On your inhale, first send the air deep into your abdomen, filling up your belly first. Then continuing that same inhale, next fill your ribcage, feeling your sides expand into your hands, and finally fill your chest to make a full and complete breath. Just be careful not to pull in too much air or strain in any way- this is meant to be a comfortably full breath, not practicing to hold your breath under water for as long as you can!
On the exhale, simply reverse the process. Drain the air first from your chest, then your ribs, and lastly your belly, tightening it slightly to push out the air completely. Then start the cycle over again. If you’ve never done this before, it helps to start out slow and set a timer for 4-5 minutes. Gradually you can work up to more time, but right away you’ll notice you pay more attention to how you breath throughout the day- a double bonus!
While I’ve never heard a Sanskrit name for this technique, it is nevertheless a powerful and integral part of most pranayama practices. It was one of the first I ever learned, laying in Savasana during one of my first yoga classes over 8 years ago. This process can be kind of challenging at first, since we are so used to our uneven breathing patterns, but is great for slowing down the mind and simplifying our focus.
Basically, it is exactly what it sounds like: each section of the breath is even, meaning the inhale, the exhale, and the pauses between each are timed equally. You can practice this one anywhere- at your desk, in bed, in the waiting room, standing in line- because it can be done totally stealth!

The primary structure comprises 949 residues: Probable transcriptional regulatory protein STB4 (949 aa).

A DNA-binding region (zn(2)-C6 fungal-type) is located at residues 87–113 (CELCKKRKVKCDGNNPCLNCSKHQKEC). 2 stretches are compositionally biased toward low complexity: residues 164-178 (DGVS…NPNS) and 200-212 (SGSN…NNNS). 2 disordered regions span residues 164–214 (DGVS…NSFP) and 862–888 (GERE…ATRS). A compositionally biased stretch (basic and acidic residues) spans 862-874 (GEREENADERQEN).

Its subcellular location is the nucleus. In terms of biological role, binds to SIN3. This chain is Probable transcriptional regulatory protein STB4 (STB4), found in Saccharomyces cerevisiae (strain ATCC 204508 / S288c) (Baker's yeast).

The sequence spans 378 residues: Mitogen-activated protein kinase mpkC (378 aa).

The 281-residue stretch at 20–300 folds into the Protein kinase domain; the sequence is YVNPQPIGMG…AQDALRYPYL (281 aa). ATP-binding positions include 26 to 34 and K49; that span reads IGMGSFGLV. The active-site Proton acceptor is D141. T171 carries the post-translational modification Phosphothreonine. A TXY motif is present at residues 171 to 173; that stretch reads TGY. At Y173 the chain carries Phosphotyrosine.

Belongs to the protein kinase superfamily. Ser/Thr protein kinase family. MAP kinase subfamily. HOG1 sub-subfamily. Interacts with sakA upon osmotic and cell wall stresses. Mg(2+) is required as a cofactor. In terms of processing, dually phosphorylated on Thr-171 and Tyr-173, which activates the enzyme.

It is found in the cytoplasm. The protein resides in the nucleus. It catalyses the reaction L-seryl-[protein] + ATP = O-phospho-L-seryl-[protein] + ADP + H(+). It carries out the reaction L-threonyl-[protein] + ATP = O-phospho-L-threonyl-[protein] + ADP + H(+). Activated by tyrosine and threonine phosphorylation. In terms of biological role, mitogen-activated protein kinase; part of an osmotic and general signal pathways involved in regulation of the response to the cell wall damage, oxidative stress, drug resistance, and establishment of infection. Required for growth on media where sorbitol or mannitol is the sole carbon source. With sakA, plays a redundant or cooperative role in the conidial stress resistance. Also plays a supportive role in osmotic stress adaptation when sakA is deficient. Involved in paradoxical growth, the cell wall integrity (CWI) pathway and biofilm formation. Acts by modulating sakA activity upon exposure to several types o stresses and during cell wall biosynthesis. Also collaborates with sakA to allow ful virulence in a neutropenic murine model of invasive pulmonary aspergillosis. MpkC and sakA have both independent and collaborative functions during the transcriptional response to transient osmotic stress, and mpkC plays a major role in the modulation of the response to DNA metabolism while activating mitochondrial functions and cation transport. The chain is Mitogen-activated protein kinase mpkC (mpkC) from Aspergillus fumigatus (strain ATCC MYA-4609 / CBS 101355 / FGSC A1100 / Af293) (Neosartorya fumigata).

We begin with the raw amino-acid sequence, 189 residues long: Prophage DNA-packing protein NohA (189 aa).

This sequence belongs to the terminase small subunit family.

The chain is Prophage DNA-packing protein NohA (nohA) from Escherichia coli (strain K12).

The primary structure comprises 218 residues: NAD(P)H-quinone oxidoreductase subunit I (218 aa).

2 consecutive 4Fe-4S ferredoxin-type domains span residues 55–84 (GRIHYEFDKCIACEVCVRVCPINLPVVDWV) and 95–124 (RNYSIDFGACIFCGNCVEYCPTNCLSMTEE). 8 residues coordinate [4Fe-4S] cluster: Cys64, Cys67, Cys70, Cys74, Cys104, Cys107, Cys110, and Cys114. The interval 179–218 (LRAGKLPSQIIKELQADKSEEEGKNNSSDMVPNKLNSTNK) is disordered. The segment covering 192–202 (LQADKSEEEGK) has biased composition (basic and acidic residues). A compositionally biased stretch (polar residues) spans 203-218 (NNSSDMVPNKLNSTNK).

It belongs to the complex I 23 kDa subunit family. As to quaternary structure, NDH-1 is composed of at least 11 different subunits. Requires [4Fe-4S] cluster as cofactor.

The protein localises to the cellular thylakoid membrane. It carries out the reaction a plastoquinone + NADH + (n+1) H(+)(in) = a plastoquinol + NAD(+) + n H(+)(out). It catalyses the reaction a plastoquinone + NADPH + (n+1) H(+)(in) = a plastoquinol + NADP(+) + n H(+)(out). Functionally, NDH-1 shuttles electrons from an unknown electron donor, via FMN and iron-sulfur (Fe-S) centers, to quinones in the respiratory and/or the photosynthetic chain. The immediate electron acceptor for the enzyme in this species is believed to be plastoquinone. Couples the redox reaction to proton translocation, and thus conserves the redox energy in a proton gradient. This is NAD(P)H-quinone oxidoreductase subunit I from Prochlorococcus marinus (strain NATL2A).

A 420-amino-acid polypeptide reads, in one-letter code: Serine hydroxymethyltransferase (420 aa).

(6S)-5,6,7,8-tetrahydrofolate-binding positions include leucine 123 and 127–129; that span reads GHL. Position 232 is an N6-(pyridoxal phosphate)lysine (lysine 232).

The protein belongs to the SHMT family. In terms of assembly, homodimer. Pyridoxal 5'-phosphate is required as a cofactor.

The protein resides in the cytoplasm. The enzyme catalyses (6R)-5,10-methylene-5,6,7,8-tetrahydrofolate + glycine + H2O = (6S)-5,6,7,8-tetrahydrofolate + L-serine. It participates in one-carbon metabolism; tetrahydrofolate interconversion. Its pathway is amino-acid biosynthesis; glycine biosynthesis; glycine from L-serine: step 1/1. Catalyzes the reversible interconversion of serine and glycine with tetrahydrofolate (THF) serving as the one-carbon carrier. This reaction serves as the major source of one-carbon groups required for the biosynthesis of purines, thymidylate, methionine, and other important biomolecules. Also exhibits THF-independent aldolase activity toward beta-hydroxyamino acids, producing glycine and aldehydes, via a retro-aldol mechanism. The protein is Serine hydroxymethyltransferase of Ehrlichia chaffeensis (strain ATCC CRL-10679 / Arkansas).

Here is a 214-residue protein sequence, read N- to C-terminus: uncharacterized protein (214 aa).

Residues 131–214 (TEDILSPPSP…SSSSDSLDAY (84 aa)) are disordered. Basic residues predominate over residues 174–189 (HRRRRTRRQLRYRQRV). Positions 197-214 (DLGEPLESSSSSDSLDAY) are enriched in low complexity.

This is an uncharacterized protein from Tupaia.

So wherever you happen to be, count slowly with your breath like this:
Inhale, 2, 3, 4
Hold, 2, 3, 4
Exhale, 2, 3, 4
Hold 2, 3, 4
And repeat for several minutes. As you become more proficient over time, you can increase the count to 6 or 8 if you can tolerate it comfortably.
This is also an awesome exercise to bring in a visual aid (yay academic references!) that represents the “shape” you’re trying to achieve with your breath. If you have a square picture frame to look at, or a cube paperweight, or even just a square piece of cardstock, these are great references to use. Corresponding to each of the four parts of breath, run your eyes or fingers over the four sides of your object and complete several cycles. You may find yourself in a calm trance after a few minutes! This can be incredibly meditative and is wonderful when you’re trying to break a negative train of thought or sheer boredom.
These three examples are only the tip of the iceberg when it comes to pranayama, but I think they’re some of the easiest and safest ones to master for anyone struggling with chronic fatigue, pain, or stress. Give them all a try and hopefully you’ll find one (or all) of them to be helpful in your times of need!
And remember, our breath is our way to control our life force/energy and you can make a conscious choice to create the way you want to feel right here, right now.
So, how would you like to feel right now? And how can you play with your breath to bring you to that place?
~ Hoping you feel as well as possible ~